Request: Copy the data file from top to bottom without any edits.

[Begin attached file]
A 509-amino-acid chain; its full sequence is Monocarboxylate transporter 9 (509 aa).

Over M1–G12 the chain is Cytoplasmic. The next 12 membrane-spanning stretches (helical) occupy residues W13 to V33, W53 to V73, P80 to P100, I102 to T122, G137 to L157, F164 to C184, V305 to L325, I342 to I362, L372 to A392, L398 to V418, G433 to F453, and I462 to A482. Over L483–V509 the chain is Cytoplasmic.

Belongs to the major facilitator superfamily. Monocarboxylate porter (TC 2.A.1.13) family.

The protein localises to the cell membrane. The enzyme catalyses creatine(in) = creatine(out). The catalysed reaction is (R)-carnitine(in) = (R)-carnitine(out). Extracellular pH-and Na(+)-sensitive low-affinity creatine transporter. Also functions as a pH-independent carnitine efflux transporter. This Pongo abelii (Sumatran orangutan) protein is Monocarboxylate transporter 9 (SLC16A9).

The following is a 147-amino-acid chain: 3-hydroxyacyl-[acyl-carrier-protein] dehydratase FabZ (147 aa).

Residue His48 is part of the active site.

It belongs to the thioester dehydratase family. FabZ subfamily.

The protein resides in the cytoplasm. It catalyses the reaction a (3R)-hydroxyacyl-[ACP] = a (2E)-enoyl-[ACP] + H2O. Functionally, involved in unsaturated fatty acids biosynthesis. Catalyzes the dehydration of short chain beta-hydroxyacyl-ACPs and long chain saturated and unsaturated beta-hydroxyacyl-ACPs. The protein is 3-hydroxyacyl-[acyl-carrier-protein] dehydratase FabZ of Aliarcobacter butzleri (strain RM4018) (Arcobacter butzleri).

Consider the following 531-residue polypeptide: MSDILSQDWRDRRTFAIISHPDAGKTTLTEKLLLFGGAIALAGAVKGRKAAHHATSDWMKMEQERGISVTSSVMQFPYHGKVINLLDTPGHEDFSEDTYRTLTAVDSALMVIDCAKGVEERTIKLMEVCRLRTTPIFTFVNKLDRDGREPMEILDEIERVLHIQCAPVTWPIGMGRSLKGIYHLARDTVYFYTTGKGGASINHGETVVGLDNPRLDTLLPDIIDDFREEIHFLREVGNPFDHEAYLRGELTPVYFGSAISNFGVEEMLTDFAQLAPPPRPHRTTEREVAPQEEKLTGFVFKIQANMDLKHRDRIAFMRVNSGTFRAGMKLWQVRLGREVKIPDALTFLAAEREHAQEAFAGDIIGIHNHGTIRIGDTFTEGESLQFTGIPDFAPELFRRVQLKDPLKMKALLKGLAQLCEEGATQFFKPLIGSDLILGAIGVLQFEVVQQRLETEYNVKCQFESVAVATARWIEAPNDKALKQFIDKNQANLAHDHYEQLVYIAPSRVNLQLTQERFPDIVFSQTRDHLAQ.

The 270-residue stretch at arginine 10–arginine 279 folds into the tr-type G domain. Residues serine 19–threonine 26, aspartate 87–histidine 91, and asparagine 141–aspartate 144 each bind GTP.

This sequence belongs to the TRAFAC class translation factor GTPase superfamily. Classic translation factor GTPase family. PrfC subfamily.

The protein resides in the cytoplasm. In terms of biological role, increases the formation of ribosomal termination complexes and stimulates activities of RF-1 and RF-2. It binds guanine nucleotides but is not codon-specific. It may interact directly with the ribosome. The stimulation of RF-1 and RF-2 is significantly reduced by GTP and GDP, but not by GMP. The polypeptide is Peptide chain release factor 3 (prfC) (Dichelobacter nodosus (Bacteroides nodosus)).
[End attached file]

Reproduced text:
A 509-amino-acid chain; its full sequence is Monocarboxylate transporter 9 (509 aa).

Over M1–G12 the chain is Cytoplasmic. The next 12 membrane-spanning stretches (helical) occupy residues W13 to V33, W53 to V73, P80 to P100, I102 to T122, G137 to L157, F164 to C184, V305 to L325, I342 to I362, L372 to A392, L398 to V418, G433 to F453, and I462 to A482. Over L483–V509 the chain is Cytoplasmic.

Belongs to the major facilitator superfamily. Monocarboxylate porter (TC 2.A.1.13) family.

The protein localises to the cell membrane. The enzyme catalyses creatine(in) = creatine(out). The catalysed reaction is (R)-carnitine(in) = (R)-carnitine(out). Extracellular pH-and Na(+)-sensitive low-affinity creatine transporter. Also functions as a pH-independent carnitine efflux transporter. This Pongo abelii (Sumatran orangutan) protein is Monocarboxylate transporter 9 (SLC16A9).

The following is a 147-amino-acid chain: 3-hydroxyacyl-[acyl-carrier-protein] dehydratase FabZ (147 aa).

Residue His48 is part of the active site.

It belongs to the thioester dehydratase family. FabZ subfamily.

The protein resides in the cytoplasm. It catalyses the reaction a (3R)-hydroxyacyl-[ACP] = a (2E)-enoyl-[ACP] + H2O. Functionally, involved in unsaturated fatty acids biosynthesis. Catalyzes the dehydration of short chain beta-hydroxyacyl-ACPs and long chain saturated and unsaturated beta-hydroxyacyl-ACPs. The protein is 3-hydroxyacyl-[acyl-carrier-protein] dehydratase FabZ of Aliarcobacter butzleri (strain RM4018) (Arcobacter butzleri).

Consider the following 531-residue polypeptide: MSDILSQDWRDRRTFAIISHPDAGKTTLTEKLLLFGGAIALAGAVKGRKAAHHATSDWMKMEQERGISVTSSVMQFPYHGKVINLLDTPGHEDFSEDTYRTLTAVDSALMVIDCAKGVEERTIKLMEVCRLRTTPIFTFVNKLDRDGREPMEILDEIERVLHIQCAPVTWPIGMGRSLKGIYHLARDTVYFYTTGKGGASINHGETVVGLDNPRLDTLLPDIIDDFREEIHFLREVGNPFDHEAYLRGELTPVYFGSAISNFGVEEMLTDFAQLAPPPRPHRTTEREVAPQEEKLTGFVFKIQANMDLKHRDRIAFMRVNSGTFRAGMKLWQVRLGREVKIPDALTFLAAEREHAQEAFAGDIIGIHNHGTIRIGDTFTEGESLQFTGIPDFAPELFRRVQLKDPLKMKALLKGLAQLCEEGATQFFKPLIGSDLILGAIGVLQFEVVQQRLETEYNVKCQFESVAVATARWIEAPNDKALKQFIDKNQANLAHDHYEQLVYIAPSRVNLQLTQERFPDIVFSQTRDHLAQ.

The 270-residue stretch at arginine 10–arginine 279 folds into the tr-type G domain. Residues serine 19–threonine 26, aspartate 87–histidine 91, and asparagine 141–aspartate 144 each bind GTP.

This sequence belongs to the TRAFAC class translation factor GTPase superfamily. Classic translation factor GTPase family. PrfC subfamily.

The protein resides in the cytoplasm. In terms of biological role, increases the formation of ribosomal termination complexes and stimulates activities of RF-1 and RF-2. It binds guanine nucleotides but is not codon-specific. It may interact directly with the ribosome. The stimulation of RF-1 and RF-2 is significantly reduced by GTP and GDP, but not by GMP. The polypeptide is Peptide chain release factor 3 (prfC) (Dichelobacter nodosus (Bacteroides nodosus)).